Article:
Sanders Has a Couple More Good Ideas: Break Up Big Banks, Expand Social Security
US senator puts forth two key policy proposals designed to steer economic and political control away from Wall Street and towards the working class
Promising to put forth and lobby on behalf of two bold progressive policy ideas in the months ahead, Sen. Bernie Sanders (I-Vt.) has announced his intention to push for new pieces of legislation in the next session, one of which would break up the nation's largest Wall Street banks and another that would expand the Social Security program for all Americans.
"If Congress cannot regulate Wall Street, there is just one alternative. It is time to break these too-big-to-fail banks up so that they can never again destroy the jobs, homes, and life savings of the American people."
In separate floor speeches in recent days, Sanders announced his plans and explained his thinking on the two policy ideas that he says could help transform the economy from one that works for the rich and powerful back towards one that promotes a stable economy and honors the needs of working people.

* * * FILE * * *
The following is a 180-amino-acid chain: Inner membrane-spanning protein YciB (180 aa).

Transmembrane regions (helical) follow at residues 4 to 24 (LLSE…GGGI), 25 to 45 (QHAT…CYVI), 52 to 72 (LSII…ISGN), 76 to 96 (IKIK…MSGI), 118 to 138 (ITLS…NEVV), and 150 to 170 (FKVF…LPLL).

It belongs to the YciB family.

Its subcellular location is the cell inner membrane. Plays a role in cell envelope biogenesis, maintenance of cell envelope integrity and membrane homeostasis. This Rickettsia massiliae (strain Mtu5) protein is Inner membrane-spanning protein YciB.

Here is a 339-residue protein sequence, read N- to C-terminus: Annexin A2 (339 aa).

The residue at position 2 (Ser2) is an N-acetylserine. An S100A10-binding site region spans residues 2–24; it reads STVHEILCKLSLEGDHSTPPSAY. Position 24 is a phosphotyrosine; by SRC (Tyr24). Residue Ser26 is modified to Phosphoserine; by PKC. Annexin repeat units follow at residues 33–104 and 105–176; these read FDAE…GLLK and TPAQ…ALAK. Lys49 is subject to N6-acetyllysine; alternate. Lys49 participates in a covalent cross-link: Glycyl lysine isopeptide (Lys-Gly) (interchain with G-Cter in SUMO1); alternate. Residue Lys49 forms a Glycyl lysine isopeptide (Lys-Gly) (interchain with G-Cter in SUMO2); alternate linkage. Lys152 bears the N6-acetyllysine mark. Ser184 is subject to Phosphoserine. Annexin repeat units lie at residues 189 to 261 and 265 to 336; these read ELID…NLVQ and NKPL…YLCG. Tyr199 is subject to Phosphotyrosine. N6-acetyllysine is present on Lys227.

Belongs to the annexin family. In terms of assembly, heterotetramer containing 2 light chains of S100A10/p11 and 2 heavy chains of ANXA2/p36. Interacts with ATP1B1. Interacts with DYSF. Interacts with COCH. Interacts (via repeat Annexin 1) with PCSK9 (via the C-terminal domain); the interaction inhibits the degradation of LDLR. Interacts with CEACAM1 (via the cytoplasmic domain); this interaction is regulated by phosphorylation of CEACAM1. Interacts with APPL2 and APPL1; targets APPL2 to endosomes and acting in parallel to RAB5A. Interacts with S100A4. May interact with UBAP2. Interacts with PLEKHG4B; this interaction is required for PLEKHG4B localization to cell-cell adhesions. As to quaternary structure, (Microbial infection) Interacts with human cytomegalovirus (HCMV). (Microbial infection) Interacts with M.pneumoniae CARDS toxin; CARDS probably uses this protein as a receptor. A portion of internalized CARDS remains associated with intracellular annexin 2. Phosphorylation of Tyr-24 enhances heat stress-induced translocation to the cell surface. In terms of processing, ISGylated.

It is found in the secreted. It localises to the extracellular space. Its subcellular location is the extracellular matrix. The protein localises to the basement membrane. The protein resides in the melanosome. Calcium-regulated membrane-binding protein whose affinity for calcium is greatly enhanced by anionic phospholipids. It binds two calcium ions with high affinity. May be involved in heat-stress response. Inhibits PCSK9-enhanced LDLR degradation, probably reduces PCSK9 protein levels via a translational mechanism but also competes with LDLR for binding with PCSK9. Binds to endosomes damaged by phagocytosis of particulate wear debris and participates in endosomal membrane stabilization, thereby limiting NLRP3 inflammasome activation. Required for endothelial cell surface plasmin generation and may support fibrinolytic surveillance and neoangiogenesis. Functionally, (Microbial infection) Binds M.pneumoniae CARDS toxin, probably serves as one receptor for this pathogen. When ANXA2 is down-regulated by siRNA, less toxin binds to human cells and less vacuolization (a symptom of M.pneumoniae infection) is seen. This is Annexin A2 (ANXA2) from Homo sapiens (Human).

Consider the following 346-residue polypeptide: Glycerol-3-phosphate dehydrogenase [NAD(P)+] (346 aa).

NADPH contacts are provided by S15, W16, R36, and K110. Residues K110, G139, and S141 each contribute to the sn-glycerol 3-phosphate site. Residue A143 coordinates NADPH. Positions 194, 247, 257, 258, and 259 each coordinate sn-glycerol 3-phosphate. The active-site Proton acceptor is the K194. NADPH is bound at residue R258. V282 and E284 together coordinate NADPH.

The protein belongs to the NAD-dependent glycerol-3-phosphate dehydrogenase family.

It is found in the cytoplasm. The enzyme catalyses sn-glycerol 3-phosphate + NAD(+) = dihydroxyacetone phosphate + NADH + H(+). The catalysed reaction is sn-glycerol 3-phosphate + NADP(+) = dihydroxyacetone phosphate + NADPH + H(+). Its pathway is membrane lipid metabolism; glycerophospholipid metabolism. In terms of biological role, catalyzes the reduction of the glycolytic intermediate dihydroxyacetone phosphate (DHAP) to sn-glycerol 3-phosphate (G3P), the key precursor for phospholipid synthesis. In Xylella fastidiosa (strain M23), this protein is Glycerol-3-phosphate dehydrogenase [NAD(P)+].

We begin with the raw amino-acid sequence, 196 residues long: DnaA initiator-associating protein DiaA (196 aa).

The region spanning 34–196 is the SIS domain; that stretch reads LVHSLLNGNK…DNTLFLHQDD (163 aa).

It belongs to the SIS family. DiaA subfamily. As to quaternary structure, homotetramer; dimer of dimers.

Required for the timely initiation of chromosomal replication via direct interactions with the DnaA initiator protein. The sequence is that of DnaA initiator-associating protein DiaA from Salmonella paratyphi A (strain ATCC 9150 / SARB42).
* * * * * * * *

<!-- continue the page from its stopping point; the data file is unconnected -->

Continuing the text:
Sanders, who has said he is seriously considering a run for president in 2016 to challenge the presumptive Democratic nomination of Hillary Clinton, announced his plan for breaking up banks like Citigroup, Bank of America, JP Morgan Chase and others during a floor debate on Saturday over a contentious spending bill—of which certain sections were literally written by lobbyists from Citigroup.
“Over the last several days, it has become abundantly clear that Congress does not regulate Wall Street but Wall Street regulates Congress," Sanders said. "If Wall Street lobbyists can literally write a provision into law that will allow too-big-to-fail banks to make the same risky bets that nearly destroyed our economy just a few years ago, it should be obvious to all that their incredible economic and political power is a huge danger to our economy and our way of life."
Sanders said, "Enough is enough.... If Congress cannot regulate Wall Street, there is just one alternative. It is time to break these too-big-to-fail banks up so that they can never again destroy the jobs, homes, and life savings of the American people."